Final form

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In certain languages, the final form is a special character used to represent a letter only when it occurs at the end of a word. Some languages that use final form characters are: Arabic, Hebrew, Manchu and one letter in Greek (ς).

The lowercase Latin letter "s" had separate medial (ſ) and final (s) in the orthographies of many European languages from the medieval period to the early 19th century; it survived in the German Fraktur script until the 1940s.

Hebrew[edit]

In the Hebrew alphabet the final form is called sofit (Hebrew: סופית, meaning "final" or "ending").

Hebrew letters that have a final form
Letter name Non-final Final (sofit)
Mem מ ם
Nun נ ן
Tsadi צ ץ
Pe פ ף
Kaf כ ך

This set of letters is known acronymically as אותיות מנצפ"ך.

The now final forms ן ץ ף ך predate their non-final counterparts; They were the default forms used in any position within a word. Their descender eventually bent forwards when preceding another letter to facilitate writing. A final form of these letters is also called pshuta (פשוטה, meaning extended or plain).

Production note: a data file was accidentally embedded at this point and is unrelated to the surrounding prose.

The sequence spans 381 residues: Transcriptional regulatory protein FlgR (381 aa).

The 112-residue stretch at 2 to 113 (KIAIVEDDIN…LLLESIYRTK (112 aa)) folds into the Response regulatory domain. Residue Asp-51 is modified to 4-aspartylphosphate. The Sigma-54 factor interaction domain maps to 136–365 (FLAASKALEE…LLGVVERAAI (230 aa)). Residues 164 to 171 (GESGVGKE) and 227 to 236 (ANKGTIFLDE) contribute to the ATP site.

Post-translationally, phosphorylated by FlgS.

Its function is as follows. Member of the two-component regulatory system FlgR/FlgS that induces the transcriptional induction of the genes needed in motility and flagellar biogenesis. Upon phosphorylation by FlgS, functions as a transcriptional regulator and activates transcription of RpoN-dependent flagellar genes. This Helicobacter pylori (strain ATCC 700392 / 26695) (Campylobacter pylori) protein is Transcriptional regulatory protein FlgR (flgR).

The letter Mem also had a descender 𐡌, however, its current final form ם was a variant of מ used interchangeably in all positions. The standardization is mentioned in the Babylonian Talmud (Megillah 2b-3a). One instance of a medial ם is preserved in Isaiah 9:6 of the Hebrew Bible, while Nehemiah 2:13 and arguably Genesis 49:19-20 have a final מ.

Modern Hebrew uses the forms פ כ finally, when transcribing a plosive pronunciation, for example מיקרוסקופ (microscope), מובארכ (Mubarak, مبارك).

References[edit]